Why Are Public Assets Being Cut Right When We Need Them Most?
There is an absurd Alice in Wonderland feel to the current economic crisis.
Public transportation use is at the highest level in decades. Buses and trains are overflowing, even after the steep fall of gasoline prices since last summer. Voters last November approved billions of dollars for new transit project across the country.
This is all wonderful news for anyone who cares about curbing the global climate crisis, cleaning up the environment and revitalizing our communities.
But, unfortunately, transit systems all over the country are cutting back service and raising fares.
The New York Times reports that Denver is considering axing one of its light rail lines and several bus routes. St. Louis is planning to cut bus service in half. Even New York, a city where less than half the residents own cars, is looking at eliminating two subway lines and 24 bus routes as well as a whopping 23 percent fare increase.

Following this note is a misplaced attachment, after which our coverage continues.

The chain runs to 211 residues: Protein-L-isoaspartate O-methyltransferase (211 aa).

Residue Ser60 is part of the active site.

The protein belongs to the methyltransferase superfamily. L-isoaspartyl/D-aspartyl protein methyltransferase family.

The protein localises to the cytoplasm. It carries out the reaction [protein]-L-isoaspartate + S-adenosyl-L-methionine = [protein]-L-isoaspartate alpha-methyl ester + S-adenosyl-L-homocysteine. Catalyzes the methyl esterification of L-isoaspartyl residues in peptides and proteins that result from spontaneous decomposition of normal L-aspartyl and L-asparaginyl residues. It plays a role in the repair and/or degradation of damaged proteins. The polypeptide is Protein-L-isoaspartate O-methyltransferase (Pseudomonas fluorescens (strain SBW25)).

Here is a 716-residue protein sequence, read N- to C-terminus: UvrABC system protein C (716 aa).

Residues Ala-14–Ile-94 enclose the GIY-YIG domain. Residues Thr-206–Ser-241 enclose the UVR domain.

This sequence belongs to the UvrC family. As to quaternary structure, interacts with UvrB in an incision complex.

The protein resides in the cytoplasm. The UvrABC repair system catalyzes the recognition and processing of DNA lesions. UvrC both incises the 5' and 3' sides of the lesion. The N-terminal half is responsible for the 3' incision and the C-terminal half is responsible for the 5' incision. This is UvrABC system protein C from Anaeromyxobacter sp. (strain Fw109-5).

How can this be happening at a time when public transportation is more popular than ever? When it is proving to be a practical solution to pressing economic, ecological and energy problems?
It's the same story with public libraries.